Saas Industry Outlook For 2021
Thanks to their ease of adoption, roll out execution, and scalability, Software-as-a-Service (SaaS) solutions continue to see tremendous growth as enterprise digital transformation gains momentum. The changing work conditions in the last few months has also prompted businesses around the world to embrace the cloud to pivot and survive through unforeseen circumstances. In India, the SaaS industry has the potential to grow multifold and become a $15 billion market by 2025, according to a NASSCOM report.
If you have chosen cloud software for your business recently, you know that the SaaS industry is a crowded marketplace. For every single business requirement, there are hundreds, if not thousands, of vendors to choose from.
The pandemic has thrown the SaaS industry into a sharp relief, highlighting its shortcomings along with its many advantages.
The pandemic has thrown the SaaS industry into a sharp relief, highlighting its shortcomings along with its many advantages
Even as the market adoption for SaaS grows, here are some other driving trends:
1. Lack of Profitability
SaaS is notoriously a low-margin business. Despite the market growth figures, the percentage of profitable companies in the SaaS market is, surprisingly, in the low single digits. At a time when VC funding is drying up, only those vendors that either run a bootstrapped model or can prove beyond all odds that they are on track to be profitable will make themselves more visible and relevant in the future. Those that cannot make that leap will most likely be a part of someone else's consolidation story.
2. Rise of the Suites
In a bubble, features tend to masquerade as products and products tend to masquerade as companies. During a recession/depression, this reverses. Products become features and categories consolidate. This gives rise to product suites which are either built from the ground up or assembled through acquisition. Already, bigger SaaS players are strengthening their offering by either building new products, or more often acquiring companies.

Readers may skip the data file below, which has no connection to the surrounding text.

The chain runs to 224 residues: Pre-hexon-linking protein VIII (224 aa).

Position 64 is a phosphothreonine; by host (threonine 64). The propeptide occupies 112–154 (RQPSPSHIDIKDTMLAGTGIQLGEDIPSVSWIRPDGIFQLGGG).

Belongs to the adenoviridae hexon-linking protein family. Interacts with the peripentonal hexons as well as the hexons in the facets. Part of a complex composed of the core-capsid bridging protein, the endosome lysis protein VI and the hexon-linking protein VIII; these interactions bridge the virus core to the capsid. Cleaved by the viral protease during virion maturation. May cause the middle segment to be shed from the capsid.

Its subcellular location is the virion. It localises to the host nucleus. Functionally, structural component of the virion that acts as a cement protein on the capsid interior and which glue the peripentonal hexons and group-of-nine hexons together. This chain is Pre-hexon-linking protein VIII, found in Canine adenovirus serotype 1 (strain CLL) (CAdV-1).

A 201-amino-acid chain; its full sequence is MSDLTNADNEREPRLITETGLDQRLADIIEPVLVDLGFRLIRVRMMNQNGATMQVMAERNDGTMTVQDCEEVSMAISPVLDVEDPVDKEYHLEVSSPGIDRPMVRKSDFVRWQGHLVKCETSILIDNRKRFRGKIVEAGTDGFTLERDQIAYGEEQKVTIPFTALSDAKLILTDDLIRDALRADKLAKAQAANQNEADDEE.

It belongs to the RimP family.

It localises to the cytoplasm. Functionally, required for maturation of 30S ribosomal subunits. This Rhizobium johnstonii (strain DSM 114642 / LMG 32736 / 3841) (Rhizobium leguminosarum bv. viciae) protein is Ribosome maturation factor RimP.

A SaaS industry with tens of thousands of companies is unsustainable. How many CRM companies do we need? 10? 20? 50? We have more than 5,000 currently. This suggests that many of them are likely to be consolidated and in multiple areas. Oversupply combined with the rise of the suites suggests that consolidation is inevitable.
The vast majority of SaaS companies today are built on top of the `Big 3' public cloud providers' infrastructure. Chances are the vendors might soon begin bubbling up to the application layer from the infrastructure layer. Among the slew of solution providers for each tiny function, vendors that add a clever differentiating aspect to their product's traditional value proposition will set themselves ahead of the competition. Just as we saw hundreds of calculators and flash light apps on smartphones during the early days which disappeared after some of these were baked into the OS. The same is likely to occur in the SaaS industry and differentiation is essential for survival.
5. Mobile-first SaaS
Even as emerging market countries start to make considerable investments in connectivity, the majority of them are likely to remain mobile-first markets. For instance, the number of smartphone users in India is estimated to reach over 760 million in 2021 and the global mobile-SaaS industry is predicted to grow into a $7.4 billion market. How well SaaS companies pivot to mobile-first in the coming year will determine their success in these markets.